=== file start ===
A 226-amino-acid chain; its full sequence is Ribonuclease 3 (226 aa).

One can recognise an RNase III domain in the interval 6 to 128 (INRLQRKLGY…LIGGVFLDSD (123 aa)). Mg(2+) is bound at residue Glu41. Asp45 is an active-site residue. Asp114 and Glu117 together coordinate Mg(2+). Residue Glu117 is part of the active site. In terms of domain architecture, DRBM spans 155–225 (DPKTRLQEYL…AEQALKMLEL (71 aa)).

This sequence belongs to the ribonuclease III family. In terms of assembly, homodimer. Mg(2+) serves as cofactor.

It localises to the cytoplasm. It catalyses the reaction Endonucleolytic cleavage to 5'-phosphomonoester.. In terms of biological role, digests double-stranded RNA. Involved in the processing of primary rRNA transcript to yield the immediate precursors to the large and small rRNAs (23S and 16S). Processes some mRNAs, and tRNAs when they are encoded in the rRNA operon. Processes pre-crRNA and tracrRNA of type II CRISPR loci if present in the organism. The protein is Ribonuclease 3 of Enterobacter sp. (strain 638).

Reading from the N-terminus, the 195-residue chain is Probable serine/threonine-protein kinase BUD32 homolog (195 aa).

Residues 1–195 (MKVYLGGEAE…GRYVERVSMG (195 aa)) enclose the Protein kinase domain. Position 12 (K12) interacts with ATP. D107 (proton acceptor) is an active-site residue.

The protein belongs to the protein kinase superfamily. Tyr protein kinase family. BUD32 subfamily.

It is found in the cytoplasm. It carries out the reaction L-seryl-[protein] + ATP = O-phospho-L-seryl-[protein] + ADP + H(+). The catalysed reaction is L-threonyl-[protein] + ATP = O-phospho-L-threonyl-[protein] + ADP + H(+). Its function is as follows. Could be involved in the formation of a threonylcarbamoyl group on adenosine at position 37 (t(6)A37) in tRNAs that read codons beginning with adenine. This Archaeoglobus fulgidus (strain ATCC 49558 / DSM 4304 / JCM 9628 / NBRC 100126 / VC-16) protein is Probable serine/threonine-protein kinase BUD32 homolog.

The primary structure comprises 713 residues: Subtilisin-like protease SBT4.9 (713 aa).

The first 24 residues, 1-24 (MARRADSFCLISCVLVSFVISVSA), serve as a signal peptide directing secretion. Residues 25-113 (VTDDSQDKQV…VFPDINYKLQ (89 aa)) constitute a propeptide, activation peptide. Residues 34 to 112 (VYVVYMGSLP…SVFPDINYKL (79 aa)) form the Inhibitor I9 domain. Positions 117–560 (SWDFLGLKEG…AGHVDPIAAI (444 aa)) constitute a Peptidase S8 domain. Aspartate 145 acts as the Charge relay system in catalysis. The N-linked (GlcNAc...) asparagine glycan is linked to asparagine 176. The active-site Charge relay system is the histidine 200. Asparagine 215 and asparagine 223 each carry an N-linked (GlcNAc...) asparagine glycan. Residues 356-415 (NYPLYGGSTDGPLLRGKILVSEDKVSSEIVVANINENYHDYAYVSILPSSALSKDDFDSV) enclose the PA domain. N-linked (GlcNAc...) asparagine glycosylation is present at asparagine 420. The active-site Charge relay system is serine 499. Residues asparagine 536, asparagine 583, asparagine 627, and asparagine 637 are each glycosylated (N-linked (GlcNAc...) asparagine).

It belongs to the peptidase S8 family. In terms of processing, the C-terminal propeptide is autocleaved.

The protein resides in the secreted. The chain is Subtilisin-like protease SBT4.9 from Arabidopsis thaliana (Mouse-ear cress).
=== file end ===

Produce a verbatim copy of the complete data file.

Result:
A 226-amino-acid chain; its full sequence is Ribonuclease 3 (226 aa).

One can recognise an RNase III domain in the interval 6 to 128 (INRLQRKLGY…LIGGVFLDSD (123 aa)). Mg(2+) is bound at residue Glu41. Asp45 is an active-site residue. Asp114 and Glu117 together coordinate Mg(2+). Residue Glu117 is part of the active site. In terms of domain architecture, DRBM spans 155–225 (DPKTRLQEYL…AEQALKMLEL (71 aa)).

This sequence belongs to the ribonuclease III family. In terms of assembly, homodimer. Mg(2+) serves as cofactor.

It localises to the cytoplasm. It catalyses the reaction Endonucleolytic cleavage to 5'-phosphomonoester.. In terms of biological role, digests double-stranded RNA. Involved in the processing of primary rRNA transcript to yield the immediate precursors to the large and small rRNAs (23S and 16S). Processes some mRNAs, and tRNAs when they are encoded in the rRNA operon. Processes pre-crRNA and tracrRNA of type II CRISPR loci if present in the organism. The protein is Ribonuclease 3 of Enterobacter sp. (strain 638).

Reading from the N-terminus, the 195-residue chain is Probable serine/threonine-protein kinase BUD32 homolog (195 aa).

Residues 1–195 (MKVYLGGEAE…GRYVERVSMG (195 aa)) enclose the Protein kinase domain. Position 12 (K12) interacts with ATP. D107 (proton acceptor) is an active-site residue.

The protein belongs to the protein kinase superfamily. Tyr protein kinase family. BUD32 subfamily.

It is found in the cytoplasm. It carries out the reaction L-seryl-[protein] + ATP = O-phospho-L-seryl-[protein] + ADP + H(+). The catalysed reaction is L-threonyl-[protein] + ATP = O-phospho-L-threonyl-[protein] + ADP + H(+). Its function is as follows. Could be involved in the formation of a threonylcarbamoyl group on adenosine at position 37 (t(6)A37) in tRNAs that read codons beginning with adenine. This Archaeoglobus fulgidus (strain ATCC 49558 / DSM 4304 / JCM 9628 / NBRC 100126 / VC-16) protein is Probable serine/threonine-protein kinase BUD32 homolog.

The primary structure comprises 713 residues: Subtilisin-like protease SBT4.9 (713 aa).

The first 24 residues, 1-24 (MARRADSFCLISCVLVSFVISVSA), serve as a signal peptide directing secretion. Residues 25-113 (VTDDSQDKQV…VFPDINYKLQ (89 aa)) constitute a propeptide, activation peptide. Residues 34 to 112 (VYVVYMGSLP…SVFPDINYKL (79 aa)) form the Inhibitor I9 domain. Positions 117–560 (SWDFLGLKEG…AGHVDPIAAI (444 aa)) constitute a Peptidase S8 domain. Aspartate 145 acts as the Charge relay system in catalysis. The N-linked (GlcNAc...) asparagine glycan is linked to asparagine 176. The active-site Charge relay system is the histidine 200. Asparagine 215 and asparagine 223 each carry an N-linked (GlcNAc...) asparagine glycan. Residues 356-415 (NYPLYGGSTDGPLLRGKILVSEDKVSSEIVVANINENYHDYAYVSILPSSALSKDDFDSV) enclose the PA domain. N-linked (GlcNAc...) asparagine glycosylation is present at asparagine 420. The active-site Charge relay system is serine 499. Residues asparagine 536, asparagine 583, asparagine 627, and asparagine 637 are each glycosylated (N-linked (GlcNAc...) asparagine).

It belongs to the peptidase S8 family. In terms of processing, the C-terminal propeptide is autocleaved.

The protein resides in the secreted. The chain is Subtilisin-like protease SBT4.9 from Arabidopsis thaliana (Mouse-ear cress).